send the common key identifier to the master person index such that the common key identifier is stored in the master person index and associated with the identity of the individual stored in the master person index; and
send the common key identifier unique to the identifier to the data sharing organization device.
17. The apparatus of claim 16, wherein the processor is further configured to:
provide the record to the data sharing organization device;
format the record based on a preference of the data sharing organization device.
18. The apparatus of claim 16, wherein the match is determined based on demographic information of the individual and the identity stored in the master person index, such that similar demographic information between the individual and the identity yields the match.
19. The apparatus of claim 16, wherein when the match is not determined, the processor is further configured to establish a new identity in the master person index.
20. The apparatus of claim 19, wherein the processor is further configured to establish a new common key identifier for the new identity.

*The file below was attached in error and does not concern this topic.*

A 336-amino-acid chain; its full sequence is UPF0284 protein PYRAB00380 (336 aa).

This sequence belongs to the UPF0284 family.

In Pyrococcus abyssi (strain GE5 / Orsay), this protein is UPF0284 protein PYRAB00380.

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US14/949,395 US9491160B2 (en) 2015-03-09 2015-11-23 Method and apparatus for remote identity proofing service issuing trusted identities
PCT/US2016/020617 WO2016144680A1 (en) 2015-03-10 2016-03-03 Methods and systems for common key services
US15/345,142 US10009332B2 (en) 2015-03-09 2016-11-07 Method and apparatus for remote identity proofing service issuing trusted identities
US15/629,464 US10467468B2 (en) 2015-03-09 2017-06-21 System and method for identity proofing and knowledge based authentication
US15/961,605 US20180247702A1 (en) 2015-03-10 2018-04-24 Secure, accurate, and efficient patient intake systems and methods
US15/982,898 US10452909B2 (en) 2015-03-09 2018-05-17 System and method for identity proofing and knowledge based authentication